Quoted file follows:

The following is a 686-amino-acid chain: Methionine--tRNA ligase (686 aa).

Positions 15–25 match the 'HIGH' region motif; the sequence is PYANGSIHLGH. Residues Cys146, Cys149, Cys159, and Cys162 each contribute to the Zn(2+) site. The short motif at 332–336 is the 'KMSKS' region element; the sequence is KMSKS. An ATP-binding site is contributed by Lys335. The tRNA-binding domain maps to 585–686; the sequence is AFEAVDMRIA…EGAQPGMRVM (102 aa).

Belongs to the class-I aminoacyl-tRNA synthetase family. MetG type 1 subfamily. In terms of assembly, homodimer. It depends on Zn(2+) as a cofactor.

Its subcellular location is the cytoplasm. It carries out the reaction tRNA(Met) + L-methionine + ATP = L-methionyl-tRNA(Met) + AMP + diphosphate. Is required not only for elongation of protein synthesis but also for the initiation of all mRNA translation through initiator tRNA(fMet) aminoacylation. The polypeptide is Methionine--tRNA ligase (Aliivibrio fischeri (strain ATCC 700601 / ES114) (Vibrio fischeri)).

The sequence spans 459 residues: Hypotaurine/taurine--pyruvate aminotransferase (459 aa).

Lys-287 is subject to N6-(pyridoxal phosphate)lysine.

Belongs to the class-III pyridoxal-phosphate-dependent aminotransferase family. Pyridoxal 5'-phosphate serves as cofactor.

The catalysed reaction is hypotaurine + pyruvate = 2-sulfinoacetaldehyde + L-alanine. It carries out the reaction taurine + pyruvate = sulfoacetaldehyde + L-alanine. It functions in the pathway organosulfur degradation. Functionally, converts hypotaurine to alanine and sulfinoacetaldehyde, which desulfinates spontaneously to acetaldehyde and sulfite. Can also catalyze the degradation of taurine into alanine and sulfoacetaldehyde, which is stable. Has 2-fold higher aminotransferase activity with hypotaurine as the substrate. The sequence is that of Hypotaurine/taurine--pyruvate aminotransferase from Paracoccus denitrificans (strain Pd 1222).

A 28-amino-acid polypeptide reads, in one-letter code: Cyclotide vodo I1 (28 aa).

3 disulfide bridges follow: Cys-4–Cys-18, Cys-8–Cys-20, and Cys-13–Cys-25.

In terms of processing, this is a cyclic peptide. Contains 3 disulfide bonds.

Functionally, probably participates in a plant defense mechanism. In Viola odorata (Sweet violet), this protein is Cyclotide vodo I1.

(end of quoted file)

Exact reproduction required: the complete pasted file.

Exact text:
The following is a 686-amino-acid chain: Methionine--tRNA ligase (686 aa).

Positions 15–25 match the 'HIGH' region motif; the sequence is PYANGSIHLGH. Residues Cys146, Cys149, Cys159, and Cys162 each contribute to the Zn(2+) site. The short motif at 332–336 is the 'KMSKS' region element; the sequence is KMSKS. An ATP-binding site is contributed by Lys335. The tRNA-binding domain maps to 585–686; the sequence is AFEAVDMRIA…EGAQPGMRVM (102 aa).

Belongs to the class-I aminoacyl-tRNA synthetase family. MetG type 1 subfamily. In terms of assembly, homodimer. It depends on Zn(2+) as a cofactor.

Its subcellular location is the cytoplasm. It carries out the reaction tRNA(Met) + L-methionine + ATP = L-methionyl-tRNA(Met) + AMP + diphosphate. Is required not only for elongation of protein synthesis but also for the initiation of all mRNA translation through initiator tRNA(fMet) aminoacylation. The polypeptide is Methionine--tRNA ligase (Aliivibrio fischeri (strain ATCC 700601 / ES114) (Vibrio fischeri)).

The sequence spans 459 residues: Hypotaurine/taurine--pyruvate aminotransferase (459 aa).

Lys-287 is subject to N6-(pyridoxal phosphate)lysine.

Belongs to the class-III pyridoxal-phosphate-dependent aminotransferase family. Pyridoxal 5'-phosphate serves as cofactor.

The catalysed reaction is hypotaurine + pyruvate = 2-sulfinoacetaldehyde + L-alanine. It carries out the reaction taurine + pyruvate = sulfoacetaldehyde + L-alanine. It functions in the pathway organosulfur degradation. Functionally, converts hypotaurine to alanine and sulfinoacetaldehyde, which desulfinates spontaneously to acetaldehyde and sulfite. Can also catalyze the degradation of taurine into alanine and sulfoacetaldehyde, which is stable. Has 2-fold higher aminotransferase activity with hypotaurine as the substrate. The sequence is that of Hypotaurine/taurine--pyruvate aminotransferase from Paracoccus denitrificans (strain Pd 1222).

A 28-amino-acid polypeptide reads, in one-letter code: Cyclotide vodo I1 (28 aa).

3 disulfide bridges follow: Cys-4–Cys-18, Cys-8–Cys-20, and Cys-13–Cys-25.

In terms of processing, this is a cyclic peptide. Contains 3 disulfide bonds.

Functionally, probably participates in a plant defense mechanism. In Viola odorata (Sweet violet), this protein is Cyclotide vodo I1.